It was on this research trip that I saw the ingenuity of the Cubans. Animator Juan Padrón showed me an animation camera from the 1920s that they still use after recovering it from a plane crash decades earlier; Tomy told how his familiarity with the roots and juices of plants allowed him to continue painting when paints were scarce; Manuel presented me with a large ceramic plate with a cartoon character on its face that was his way of continuing to draw during a severe paper shortage, and Ángel Boligan, who was just entering his teens, explained how he provided a place for his colleagues in San Antonio de los Baños by publishing his caricatures in a newspaper format in a local pharmacy.
There were plenty of other memorable experiences, including hanging out with the famous Ralph Steadman and his wife, Anna, for a week in Turkey; trying to find a moment, at a festival in Lviv, when a group of cartoonists from Eastern Europe would be sober enough to be interviewed; being the guest at the annual "potato" party of literary and artistic stalwarts in Kathmandu; join Filipino political cartoonist Nonoy Marcelo at his usual breakfast at 10 p.m. m.; losing a "belly bounce" match against a great cartoonist in Poland, and spending considerable time with cartoon giants, such as Jerry Robinson, Lat, Abu Abraham, R. K. Laxman, Terry Mosher, Fang Cheng, Pran, Oleg Dergachov, Gado and Anton Kannemeyer.
PP: Spectacular! What envy! Thank you John. Well, what is the project, in terms of humor, that you still have to do because you have never been able to carry it out and have always wanted to do it?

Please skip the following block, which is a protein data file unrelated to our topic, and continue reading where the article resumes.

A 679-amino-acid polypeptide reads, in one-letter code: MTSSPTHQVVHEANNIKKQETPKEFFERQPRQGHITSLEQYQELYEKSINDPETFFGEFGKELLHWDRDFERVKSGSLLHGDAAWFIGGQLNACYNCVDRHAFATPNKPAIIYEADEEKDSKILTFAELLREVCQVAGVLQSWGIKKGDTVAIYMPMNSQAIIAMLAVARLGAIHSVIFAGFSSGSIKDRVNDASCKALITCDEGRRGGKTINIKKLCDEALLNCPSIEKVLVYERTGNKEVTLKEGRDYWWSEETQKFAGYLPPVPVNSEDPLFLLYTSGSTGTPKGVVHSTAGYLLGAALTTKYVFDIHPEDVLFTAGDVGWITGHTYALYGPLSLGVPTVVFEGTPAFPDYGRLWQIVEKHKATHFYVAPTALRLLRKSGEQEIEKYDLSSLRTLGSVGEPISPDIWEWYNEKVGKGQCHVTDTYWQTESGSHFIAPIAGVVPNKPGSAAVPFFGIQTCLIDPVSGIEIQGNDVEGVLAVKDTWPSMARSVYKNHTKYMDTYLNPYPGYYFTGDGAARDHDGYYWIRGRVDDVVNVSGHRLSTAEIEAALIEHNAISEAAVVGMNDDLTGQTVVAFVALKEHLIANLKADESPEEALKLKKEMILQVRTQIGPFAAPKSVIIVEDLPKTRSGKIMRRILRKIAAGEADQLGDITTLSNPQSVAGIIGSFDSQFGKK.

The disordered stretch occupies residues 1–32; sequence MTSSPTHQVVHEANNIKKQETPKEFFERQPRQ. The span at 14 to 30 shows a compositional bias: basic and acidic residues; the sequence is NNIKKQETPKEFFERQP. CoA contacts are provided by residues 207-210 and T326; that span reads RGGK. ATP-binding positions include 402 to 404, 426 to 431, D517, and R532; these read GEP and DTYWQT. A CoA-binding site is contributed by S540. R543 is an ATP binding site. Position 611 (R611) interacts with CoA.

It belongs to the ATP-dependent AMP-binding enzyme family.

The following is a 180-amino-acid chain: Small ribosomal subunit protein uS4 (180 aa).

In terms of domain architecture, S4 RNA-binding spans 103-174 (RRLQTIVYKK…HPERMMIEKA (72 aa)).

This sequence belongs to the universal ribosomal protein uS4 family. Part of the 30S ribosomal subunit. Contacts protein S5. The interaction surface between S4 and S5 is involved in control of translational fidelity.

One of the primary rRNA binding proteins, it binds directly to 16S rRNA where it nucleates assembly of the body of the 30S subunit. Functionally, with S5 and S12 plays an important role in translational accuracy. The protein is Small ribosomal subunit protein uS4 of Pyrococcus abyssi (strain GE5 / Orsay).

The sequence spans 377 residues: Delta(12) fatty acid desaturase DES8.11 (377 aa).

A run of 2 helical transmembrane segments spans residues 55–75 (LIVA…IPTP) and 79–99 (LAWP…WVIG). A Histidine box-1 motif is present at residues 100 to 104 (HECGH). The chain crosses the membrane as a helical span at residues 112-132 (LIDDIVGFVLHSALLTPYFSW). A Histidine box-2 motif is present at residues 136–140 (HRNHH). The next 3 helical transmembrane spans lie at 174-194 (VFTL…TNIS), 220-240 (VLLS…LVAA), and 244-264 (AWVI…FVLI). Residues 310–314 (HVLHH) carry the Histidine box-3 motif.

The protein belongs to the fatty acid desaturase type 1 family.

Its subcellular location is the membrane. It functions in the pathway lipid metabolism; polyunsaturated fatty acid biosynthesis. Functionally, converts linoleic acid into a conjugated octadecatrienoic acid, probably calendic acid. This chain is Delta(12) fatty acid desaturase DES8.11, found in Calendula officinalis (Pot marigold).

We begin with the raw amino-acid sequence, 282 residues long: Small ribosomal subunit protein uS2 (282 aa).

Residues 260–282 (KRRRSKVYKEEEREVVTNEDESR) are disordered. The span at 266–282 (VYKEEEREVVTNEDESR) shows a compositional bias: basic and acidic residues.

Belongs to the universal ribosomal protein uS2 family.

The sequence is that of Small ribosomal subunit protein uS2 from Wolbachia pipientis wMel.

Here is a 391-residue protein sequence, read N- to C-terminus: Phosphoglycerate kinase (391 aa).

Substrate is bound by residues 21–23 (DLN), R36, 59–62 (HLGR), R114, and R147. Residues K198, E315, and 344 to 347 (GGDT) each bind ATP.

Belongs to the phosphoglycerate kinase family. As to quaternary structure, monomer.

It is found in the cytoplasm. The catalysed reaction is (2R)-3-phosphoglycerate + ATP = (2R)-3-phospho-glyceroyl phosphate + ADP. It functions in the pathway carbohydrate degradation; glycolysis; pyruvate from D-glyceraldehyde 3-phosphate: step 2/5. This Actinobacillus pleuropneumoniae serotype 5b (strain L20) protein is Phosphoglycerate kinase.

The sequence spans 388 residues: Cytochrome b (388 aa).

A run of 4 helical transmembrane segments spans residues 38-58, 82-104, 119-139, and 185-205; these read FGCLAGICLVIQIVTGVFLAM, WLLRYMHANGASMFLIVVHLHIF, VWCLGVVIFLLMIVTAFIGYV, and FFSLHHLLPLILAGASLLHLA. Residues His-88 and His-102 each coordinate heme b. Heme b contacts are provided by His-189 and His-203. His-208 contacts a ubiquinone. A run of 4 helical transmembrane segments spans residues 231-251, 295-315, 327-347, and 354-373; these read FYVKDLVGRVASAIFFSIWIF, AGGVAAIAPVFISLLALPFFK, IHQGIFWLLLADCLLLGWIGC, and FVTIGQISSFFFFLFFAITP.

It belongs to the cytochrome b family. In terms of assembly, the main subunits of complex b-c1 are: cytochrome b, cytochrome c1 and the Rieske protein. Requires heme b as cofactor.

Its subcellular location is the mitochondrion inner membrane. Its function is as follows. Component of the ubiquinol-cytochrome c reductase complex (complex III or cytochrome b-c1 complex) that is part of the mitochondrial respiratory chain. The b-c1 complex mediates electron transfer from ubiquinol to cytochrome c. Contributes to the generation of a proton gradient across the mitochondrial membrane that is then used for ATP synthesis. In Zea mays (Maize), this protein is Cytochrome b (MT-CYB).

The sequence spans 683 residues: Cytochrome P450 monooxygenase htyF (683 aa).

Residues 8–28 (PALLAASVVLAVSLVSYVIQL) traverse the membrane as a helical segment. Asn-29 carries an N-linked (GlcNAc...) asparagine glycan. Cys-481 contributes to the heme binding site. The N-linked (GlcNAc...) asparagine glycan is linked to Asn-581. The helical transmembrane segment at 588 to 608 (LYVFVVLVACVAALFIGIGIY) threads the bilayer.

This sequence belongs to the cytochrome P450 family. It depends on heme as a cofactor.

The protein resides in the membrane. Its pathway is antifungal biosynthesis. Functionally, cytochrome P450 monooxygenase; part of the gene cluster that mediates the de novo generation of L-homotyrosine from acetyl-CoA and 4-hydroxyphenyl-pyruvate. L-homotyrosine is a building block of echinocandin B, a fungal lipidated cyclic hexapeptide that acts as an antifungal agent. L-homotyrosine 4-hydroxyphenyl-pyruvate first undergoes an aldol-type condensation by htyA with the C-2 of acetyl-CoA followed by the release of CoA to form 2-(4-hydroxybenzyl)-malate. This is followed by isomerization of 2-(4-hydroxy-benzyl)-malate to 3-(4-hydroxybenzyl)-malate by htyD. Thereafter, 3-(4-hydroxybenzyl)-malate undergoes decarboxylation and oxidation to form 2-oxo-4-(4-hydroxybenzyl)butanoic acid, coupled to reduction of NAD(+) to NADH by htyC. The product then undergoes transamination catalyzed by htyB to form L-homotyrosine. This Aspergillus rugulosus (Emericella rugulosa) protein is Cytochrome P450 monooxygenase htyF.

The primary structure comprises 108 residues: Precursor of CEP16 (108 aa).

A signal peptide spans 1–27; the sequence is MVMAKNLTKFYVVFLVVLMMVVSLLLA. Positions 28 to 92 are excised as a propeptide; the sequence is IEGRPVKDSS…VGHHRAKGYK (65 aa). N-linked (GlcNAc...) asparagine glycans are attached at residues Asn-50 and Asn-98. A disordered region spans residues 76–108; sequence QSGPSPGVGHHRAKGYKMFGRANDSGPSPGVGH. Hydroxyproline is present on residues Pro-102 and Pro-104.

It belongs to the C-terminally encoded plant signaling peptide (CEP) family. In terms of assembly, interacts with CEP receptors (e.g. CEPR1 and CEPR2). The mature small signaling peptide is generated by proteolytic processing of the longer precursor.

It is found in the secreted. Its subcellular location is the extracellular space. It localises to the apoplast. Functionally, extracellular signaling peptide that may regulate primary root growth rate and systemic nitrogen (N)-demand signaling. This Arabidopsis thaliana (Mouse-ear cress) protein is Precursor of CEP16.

JAL: I always have pending projects, which keeps my energy level high. I want to keep the International Journal of Comic Art, which I founded and have published and edited twice a year since 1999, almost all of the work done at home. I have two books coming out in the next six months: one on Asian political cartoons; the other, transnationalism and comics in Asia. I will finish a book on Korean cartoons by September and start others on Caribbean cartoons and erotic cartoons worldwide or limited to Asia.
PP: I love to see you with so many projects and so much energy... Teacher, I always close my interviews in this way: is there a question that I didn't ask you and that you would have liked me to ask? And if so, could you answer it now?
JAL: Maybe you could have asked me, how do I work? And I would have answered you: I am a very organized person, I plan my work schedule so that it is carried out by year, quarter, week and day. I record my work hours on a piece of paper, indicating what I did, by day and week; basically, i'm my own clock in. It gives me a sense of accomplishment to mark what I have completed. My goal, which I almost always meet, is to work between 40 and 50 hours a week. I work much better in a quiet environment and I think those who claim to multitask are talking nonsense. Research has shown that multitasking results in poor quality workmanship. I don't lean towards technology, but I consider it just another tool. Everything I write is done in pen on notepads, and I think I can feel a stream of ideas and words flowing from my brain to my fingertips.
It may all seem over the top, obsessive behavior, but it works for me.
PP: Great! Great information. Thank you very much, Master.
JAL: Thanks to you, Pepe, for encouraging me to refresh and remember these pleasant moments.
PP: I am the one who is grateful for having dedicated your time and effort to answer my questions. I wish you good health and much success, because I know that you will continue to give your valuable work to Humanity.